For teams in the NHL playoffs Wednesday, there is comfort with having experience – particularly with a Vezina Trophy or a Stanley Cup winner — between the pipes.
Washington has the postseason’s oldest goaltender with 39-year-old Craig Anderson, who has held his own against 2014 Vezina winer Tuukka Rask of Boston entering Game 3 of their first-round series. Edmonton hopes for the same from Mike Smith (also 39) entering its opener against Winnipeg’s reigning Vezina winner, Connor Hellebuyck.
There is also a Game 2 matchup of players who have been part of Cup-winning teams in Colorado’s Philipp Grubauer (2018 with Washington) and Jordan Binnington (2019) of St. Louis.
“I think playoff hockey’s a lot about experience,” said Smith, who watched Anderson’s Game 1 win against the Bruins. “You can’t tell a young player what playoffs are like until they’ve actually witnessed it themselves. It’s something that’s unique to a veteran player and a player that’s been in the playoffs a few times over the course of my career.”
Anderson stopped 44 shots Monday in the Capitals’ OT loss to the Bruins that evened their best-of-seven series. It was his first playoff start since 2017 and his third all season.
“As we get older, things become a little bit more difficult, so for Andy, he’s a veteran player,” Capitals coach Peter Laviolette said. “He’s been around, and he’s played a lot of games. The one thing that you’d like is to have that rhythm of playing games all the time so that he can keep his rhythm in the net, and he wasn’t afforded that luxury.”
The Nashville-Carolina series is the outlier. The Hurricanes gave 25-year-old Alex Nedeljkovic his first playoff start in Monday’s 5-2 win in Game 1 while fellow 26-year-old goalie Juuse Saros made his fifth career postseason start.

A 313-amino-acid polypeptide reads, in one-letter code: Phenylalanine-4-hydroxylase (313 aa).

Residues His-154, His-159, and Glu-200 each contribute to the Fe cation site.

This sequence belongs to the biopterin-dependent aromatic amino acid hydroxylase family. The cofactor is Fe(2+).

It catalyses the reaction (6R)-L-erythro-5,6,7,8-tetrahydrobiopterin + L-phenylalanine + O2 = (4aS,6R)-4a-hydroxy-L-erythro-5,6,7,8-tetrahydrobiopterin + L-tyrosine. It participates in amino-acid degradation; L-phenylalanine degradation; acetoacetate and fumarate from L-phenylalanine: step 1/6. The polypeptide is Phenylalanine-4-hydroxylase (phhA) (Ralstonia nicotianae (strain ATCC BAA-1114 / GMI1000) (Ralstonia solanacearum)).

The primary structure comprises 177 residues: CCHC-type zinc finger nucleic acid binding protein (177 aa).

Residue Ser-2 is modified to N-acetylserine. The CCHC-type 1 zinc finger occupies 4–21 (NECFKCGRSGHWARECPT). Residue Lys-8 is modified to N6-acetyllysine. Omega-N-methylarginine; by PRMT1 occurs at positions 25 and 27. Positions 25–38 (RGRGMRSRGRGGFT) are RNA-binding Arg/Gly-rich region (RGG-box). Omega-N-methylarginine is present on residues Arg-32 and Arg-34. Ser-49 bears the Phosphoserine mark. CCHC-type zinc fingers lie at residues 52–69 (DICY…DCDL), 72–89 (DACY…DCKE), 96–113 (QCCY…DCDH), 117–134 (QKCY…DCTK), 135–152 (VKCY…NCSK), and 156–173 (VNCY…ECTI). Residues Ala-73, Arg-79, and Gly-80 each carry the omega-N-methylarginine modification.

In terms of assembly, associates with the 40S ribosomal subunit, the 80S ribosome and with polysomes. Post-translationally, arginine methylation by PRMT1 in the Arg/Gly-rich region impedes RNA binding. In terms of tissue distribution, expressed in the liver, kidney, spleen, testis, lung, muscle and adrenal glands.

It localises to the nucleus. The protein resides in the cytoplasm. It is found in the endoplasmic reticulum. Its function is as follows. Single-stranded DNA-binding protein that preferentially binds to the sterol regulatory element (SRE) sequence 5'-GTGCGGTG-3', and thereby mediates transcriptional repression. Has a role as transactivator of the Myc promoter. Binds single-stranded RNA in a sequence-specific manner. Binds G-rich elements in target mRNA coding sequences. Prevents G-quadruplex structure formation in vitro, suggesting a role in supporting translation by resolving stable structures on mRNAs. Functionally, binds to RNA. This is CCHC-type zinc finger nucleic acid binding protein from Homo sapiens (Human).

It’s unclear if Hurricanes coach Rod Brind’Amour will rotate goaltenders as he did last season to give Petr Mrazek a start after he missed significant time due to injuries.
“Yeah, Petr is our guy, but he’s had a lot of time off,” Brind’Amour said. “Not that I was questioning whether or not he could do it, it just gave Ned an opportunity this year. I just felt like he earned the start.”
BLUES at AVALANCHE, Colorado leads series 1-0 (10:30 p.m. ET, CNBC)
The status of St. Louis leading scorer David Perron is unclear for Game 2 after he missed Monday’s 4-1 loss due to the league’s COVID-19 protocols.
Regardless, the Blues need to slow Colorado’s speedy top line.
The combination of captain Gabriel Landeskog, Nathan MacKinnon and Mikko Rantanen accounted for three goals, five assists, 16 shots and a fighting major, which was courtesy of Landeskog after he stood up for Rantanen following a big first-period hit.
The Avalanche finished with a 50-23 edge in shots, breaking through for three third-period goals.
“It’s not going to start going in because you start over-passing or looking for the perfect play,” Landeskog said. “You’ve got to keep throwing pucks there.”
JETS at OILERS, Game 1 (9 p.m. ET, NBC Sports Network)
The NHL’s leading scorer starts the playoffs as Connor McDavid and Edmonton open against Winnipeg. McDavid put up 105 points in 56 games and is “as motivated as you can be” going for the Stanley Cup.
“That’s the ultimate goal, and all those other (awards) don’t really mean anything unless you win,” McDavid said. “It’s always what I’ve wanted to do. I have an opportunity here with this group to play a good Jets team and go from there.”
PREDATORS at HURRICANES, Carolina leads series 1-0 (8 p.m. ET, CNBC)
The Predators tinkered with their Game 1 lineup to add size, but Carolina pulled away with three third-period goals.
“We’ve talked a lot about lineup changes and who’s in and who’s out,” coach John Hynes said Tuesday. ‘But you know, there’s lots of players that are in the lineup that don’t really ever come out and they need to be better.
There was at least one positive: The Predators killed off all four power plays against a team ranked second in the NHL with the man advantage.
CAPITALS at BRUINS, series tied 1-1 (6:30 p.m. EDT, NBC Sports Network)
After back-to-back overtime games and nine consecutive one-goal postseason games between Washington and Boston, don’t expect any less in Game 3.
“Once you’ve been in a lot of playoff wars, you feel the good of it, you feel the scars from it,” Laviolette said. “This group, I think, understands a lot. They understand an overtime win. I think they understand an overtime loss. I think for the most part, you realize that the sun comes up the next day.”
AP Hockey Writer Steve Whyno and AP Sports Writer Pat Graham contributed to this report.
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